8. 8. 8 Reconciling | Affirming | Rejoicing The English Reformation – the birth of the Anglican Church The English Reformation began with Henry VIII of England (r. 1509-1547 CE) and continued in stages over the rest of the 16th century CE. The process witnessed the break away from the Catholic Church headed by the Pope in Rome. The origins of the English Reformation were political and they went back to the reign of Henry VII of England (r. 1485-1509 CE). Henry arranged for his eldest son Arthur (b. 1486 CE) to marry the Spanish princess Catherine of Aragon (1485-1536 CE), daughter of King Ferdinand II of Aragon (r. 1479-1516 CE), a union which took place in 1501 CE. It was a useful diplomatic tie and Catherine brought with her a large dowry. Unfortunately, Arthur died the next year aged just 15 but Henry VII was keen to maintain friendly relations with Spain and so his second son, Prince Henry (b. 1491 CE), after special permission was gained from the Pope, was betrothed to Catherine. When Henry VII died of in April 1509 CE, Prince Henry became king. As arranged, he married Catherine on 11 June and was crowned Henry VIII in Westminster Abbey on 24 June 1509 CE. The marriage was initially a happy one and produced six children but all except one died in infancy. The sole survivor was Mary, born on 18 February 1516 CE. Now over 40, it seemed Catherine's chances of bearing a healthy son were slim. Henry VIII thought this was a sign of divine judgment against him for disobeying Leviticus 18:16. 'Do not have sexual relations with your brother's wife; that would dishonor your brother.’ In 1527, Henry appealed to Pope Clement VII to annul the marriage. The Pope declined, his predecessor having already granted Henry the special dispensation for his current marriage. Of course, the Holy Roman Emperor Charles V was the nephew of Catherine, and the pope feared the political consequences of granting the annulment. However, Henry continued to press his case. Taking a suggestion from the theologian Thomas Cranmer, Henry sought the advice from the universities of Europe to discern whether an annulment was warranted. Cranmer’s instincts were right; the scholars of Europe believed Henry and Catherine’s marriage should have never occurred in the first place. Cranmer was made the Archbishop of Canterbury (highest-ranking bishop in the Church of England) in 1532, declared the marriage “invalid” in 1533, and became the first Protestant Archbishop of Canterbury when the king removed England from the Pope’s jurisdiction in 1534. Sources: Christianity.com What Do I Need to Know about the Anglican Church? World History Encyclopedia the English Reformation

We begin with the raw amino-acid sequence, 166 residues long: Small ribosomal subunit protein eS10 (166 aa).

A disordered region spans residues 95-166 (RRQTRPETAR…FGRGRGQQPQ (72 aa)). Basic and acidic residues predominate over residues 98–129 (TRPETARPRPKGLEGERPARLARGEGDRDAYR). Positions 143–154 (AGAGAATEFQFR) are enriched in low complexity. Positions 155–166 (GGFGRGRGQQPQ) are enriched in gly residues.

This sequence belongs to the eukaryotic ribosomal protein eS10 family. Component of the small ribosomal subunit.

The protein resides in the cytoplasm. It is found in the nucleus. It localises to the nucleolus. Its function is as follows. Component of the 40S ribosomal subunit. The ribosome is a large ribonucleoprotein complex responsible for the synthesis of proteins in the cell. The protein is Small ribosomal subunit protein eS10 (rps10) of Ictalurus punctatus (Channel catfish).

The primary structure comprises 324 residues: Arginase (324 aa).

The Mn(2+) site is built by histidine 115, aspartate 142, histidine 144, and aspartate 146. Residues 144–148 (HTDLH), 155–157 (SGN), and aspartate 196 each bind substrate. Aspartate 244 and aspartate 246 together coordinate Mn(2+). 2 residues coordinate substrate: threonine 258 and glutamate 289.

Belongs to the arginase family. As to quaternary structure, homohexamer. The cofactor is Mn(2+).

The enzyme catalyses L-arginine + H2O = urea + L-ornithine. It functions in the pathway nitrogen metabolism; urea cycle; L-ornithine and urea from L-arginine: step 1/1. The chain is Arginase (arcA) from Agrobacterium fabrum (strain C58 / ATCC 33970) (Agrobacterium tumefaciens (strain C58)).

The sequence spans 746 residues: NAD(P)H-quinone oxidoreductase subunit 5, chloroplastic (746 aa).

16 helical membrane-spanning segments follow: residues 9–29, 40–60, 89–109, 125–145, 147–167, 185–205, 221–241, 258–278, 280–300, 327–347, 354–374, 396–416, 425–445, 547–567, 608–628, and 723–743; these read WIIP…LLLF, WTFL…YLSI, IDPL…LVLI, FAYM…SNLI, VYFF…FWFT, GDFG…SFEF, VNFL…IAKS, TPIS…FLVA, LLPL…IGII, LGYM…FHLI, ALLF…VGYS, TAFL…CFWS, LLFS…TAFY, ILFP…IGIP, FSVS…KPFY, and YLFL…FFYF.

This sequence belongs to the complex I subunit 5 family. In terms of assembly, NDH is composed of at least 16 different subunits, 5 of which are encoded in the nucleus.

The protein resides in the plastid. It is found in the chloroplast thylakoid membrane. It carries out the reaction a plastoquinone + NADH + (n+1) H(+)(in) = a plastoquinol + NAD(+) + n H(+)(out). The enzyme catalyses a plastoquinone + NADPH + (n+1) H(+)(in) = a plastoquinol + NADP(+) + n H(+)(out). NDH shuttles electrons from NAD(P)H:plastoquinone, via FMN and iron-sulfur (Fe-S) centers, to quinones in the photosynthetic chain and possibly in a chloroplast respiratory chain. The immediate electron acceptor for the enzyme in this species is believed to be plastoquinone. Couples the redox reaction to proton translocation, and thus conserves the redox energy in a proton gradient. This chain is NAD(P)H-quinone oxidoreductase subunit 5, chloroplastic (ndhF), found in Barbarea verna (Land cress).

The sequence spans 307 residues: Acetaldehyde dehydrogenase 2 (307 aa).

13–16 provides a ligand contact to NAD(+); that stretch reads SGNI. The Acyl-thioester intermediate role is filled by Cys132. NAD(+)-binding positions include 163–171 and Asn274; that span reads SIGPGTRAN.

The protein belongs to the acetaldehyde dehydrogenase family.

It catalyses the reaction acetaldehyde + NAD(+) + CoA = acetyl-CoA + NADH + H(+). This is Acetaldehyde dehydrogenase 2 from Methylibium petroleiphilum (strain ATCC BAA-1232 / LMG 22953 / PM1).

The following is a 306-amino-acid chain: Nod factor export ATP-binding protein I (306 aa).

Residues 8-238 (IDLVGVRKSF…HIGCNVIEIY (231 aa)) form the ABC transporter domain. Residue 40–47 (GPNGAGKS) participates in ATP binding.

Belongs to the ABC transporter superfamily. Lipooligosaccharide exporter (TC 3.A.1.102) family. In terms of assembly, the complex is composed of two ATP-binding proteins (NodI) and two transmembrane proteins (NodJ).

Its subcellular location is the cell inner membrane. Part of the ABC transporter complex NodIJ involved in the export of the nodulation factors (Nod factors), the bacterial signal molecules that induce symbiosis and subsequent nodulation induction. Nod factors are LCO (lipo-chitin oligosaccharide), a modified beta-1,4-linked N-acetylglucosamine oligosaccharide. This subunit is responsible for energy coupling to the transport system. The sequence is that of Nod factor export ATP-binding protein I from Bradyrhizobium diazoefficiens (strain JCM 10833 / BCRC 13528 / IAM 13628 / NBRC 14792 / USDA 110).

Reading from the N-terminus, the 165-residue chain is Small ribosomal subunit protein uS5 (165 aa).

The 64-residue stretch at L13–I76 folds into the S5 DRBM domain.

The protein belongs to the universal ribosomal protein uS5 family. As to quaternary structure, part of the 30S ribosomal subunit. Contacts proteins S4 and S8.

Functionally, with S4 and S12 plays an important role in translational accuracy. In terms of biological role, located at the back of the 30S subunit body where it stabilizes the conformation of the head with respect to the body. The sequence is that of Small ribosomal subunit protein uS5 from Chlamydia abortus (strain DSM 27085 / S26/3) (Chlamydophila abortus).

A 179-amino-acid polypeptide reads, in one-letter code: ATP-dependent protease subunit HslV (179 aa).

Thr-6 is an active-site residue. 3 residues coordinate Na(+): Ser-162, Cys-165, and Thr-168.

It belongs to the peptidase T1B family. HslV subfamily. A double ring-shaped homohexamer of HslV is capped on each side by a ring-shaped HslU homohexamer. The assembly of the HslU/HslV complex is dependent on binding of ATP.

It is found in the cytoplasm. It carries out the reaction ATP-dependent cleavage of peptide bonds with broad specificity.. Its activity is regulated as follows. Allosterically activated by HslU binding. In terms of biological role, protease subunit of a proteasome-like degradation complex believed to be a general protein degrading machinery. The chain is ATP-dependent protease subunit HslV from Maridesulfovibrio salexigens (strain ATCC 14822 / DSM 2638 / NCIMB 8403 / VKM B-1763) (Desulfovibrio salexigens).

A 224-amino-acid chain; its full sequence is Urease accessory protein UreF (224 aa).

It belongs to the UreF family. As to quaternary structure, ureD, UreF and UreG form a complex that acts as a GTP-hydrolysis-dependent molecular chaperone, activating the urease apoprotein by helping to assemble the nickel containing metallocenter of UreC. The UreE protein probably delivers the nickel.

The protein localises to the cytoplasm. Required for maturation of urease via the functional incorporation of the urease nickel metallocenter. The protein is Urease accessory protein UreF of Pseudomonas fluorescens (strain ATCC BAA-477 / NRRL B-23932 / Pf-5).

9. 9. 9 Reconciling | Affirming | Rejoicing The Lutheran-Anglican Connection The Anglican Church of Canada and the Evangelical Lutheran Church in Canada (ELCIC) have been in full communion since 2001. This means that while each church maintains its own autonomy, it also fully recognizes the catholicity and apostolicity of the other. In practical terms, this means that Anglicans and Lutherans in Canada can share the Eucharist together, use each other’s liturgies, and participate in each other’s ordinations. Anglican and Lutheran clergy may also serve interchangeably in either church. The Joint Anglican-Lutheran Commission (JALC) is a group of individuals from each church who meet twice yearly to explore ways our two churches can work even more closely together in full communion. One example of this growing cooperation is the 2013 Anglican-Lutheran Joint Assembly. Source: The Anglican Church of Canada website https://www.anglican.ca/faith/eir/full-communion-partnership/ The legacy of the Reformation The Reformation is currently not widely commemorated in Anglican Churches. This may be explained by the coincidence of the Reformation with the celebration of the feasts of All Saints and All Souls. Also, greater emphasis is placed on promoting ecumenism with a view to changing the Reformation’s legacy of disunity among Christian denominations. In 2000, 13 pairs of Anglican and Roman Catholic Bishops from around the world met in Mississauga to deepen relationships. That led to the creation of the International Anglican Roman Catholic Commission for Unity and Mission. This Commission has sought to encourage practical ways in which Anglican and Roman Catholics can ‒ in spite of our continued differences ‒ engage together in mission and ministry. Deepened friendships have led to sharing, like the covenant signed by the Bishop of Qu’Appelle and the Archbishop of Regina in 2011 that encourages prayer for one another, a joint annual service, shared work in justice ministry, and shared consultation with Indigenous elders. – Archbishop Linda Nicholls, Primate, the Anglican Church in Canada Changing the legacy of the Reformation – Anglican Journal October 2017